Welcome to F.I.E.L.D.- the First Ismaili Electronic Library and Database.


Encyclopaedia of Ismailism by Mumtaz Ali Tajddin

The word bid'a is derived from bada'a, means to invent something new, the like of which has not existed. In technical sense, it means newness or invention in reference to the religion. It refers to an innovation, which cannot be vindicated by authoritative precedent, or pernicious innovation (hawa wa-bid'ah), which is far removed from normal and established practice. It signifies a new or original action that has no precedent, one by which a degree of excellence or perfection in the performed of the action is demonstrated. In religious terms, bid'a entails the presentation of a particular action as a religious obligation, whilst in fact there is no basis for it in the principles or rules of religion. "Bid'a in religion pertains to an affair that is originated after the Prophet, one for the permissibility of which there is no supportive ground either in specific or general terms" (Bihar al-Anwar, 74:202). The hallmark of bid'ah is the pursuit of capricious and whimsical opinion (hawa) in preference to divine guidance. Thus we read in the Koran in an address to Prophet David: "O David! We have made you a vicegerent on earth, so judge between people in truth and follow not hawa, which would lead you astray from the path of God" (38:26), "And who is more misguided than one who follows his own hawa, without guidance from God" (28:50), and "Obey not the one whose heart We have closed to Our remembrance (an zikrina), and who follows his hawa, and is excessive" (18:28). Bid'a consists of a type of tampering with religion, one for which no sound warrant from any authoritative religious sources is forthcoming, either in universal or specific terms. In the sense of an unwarranted interference with religion is always an ugly and forbidden act: "Hath God permitted you, or do you invent a lie concerning God?" (5:59). The Prophet said, "Every newly originated thing is a bid'a, and every bid'a is a going astray, and every going astray ends up in the fire" (Masnad, 4:126).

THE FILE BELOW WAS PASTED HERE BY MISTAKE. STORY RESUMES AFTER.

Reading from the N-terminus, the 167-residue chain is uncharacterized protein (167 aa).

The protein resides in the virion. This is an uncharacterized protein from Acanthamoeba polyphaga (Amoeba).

Back to top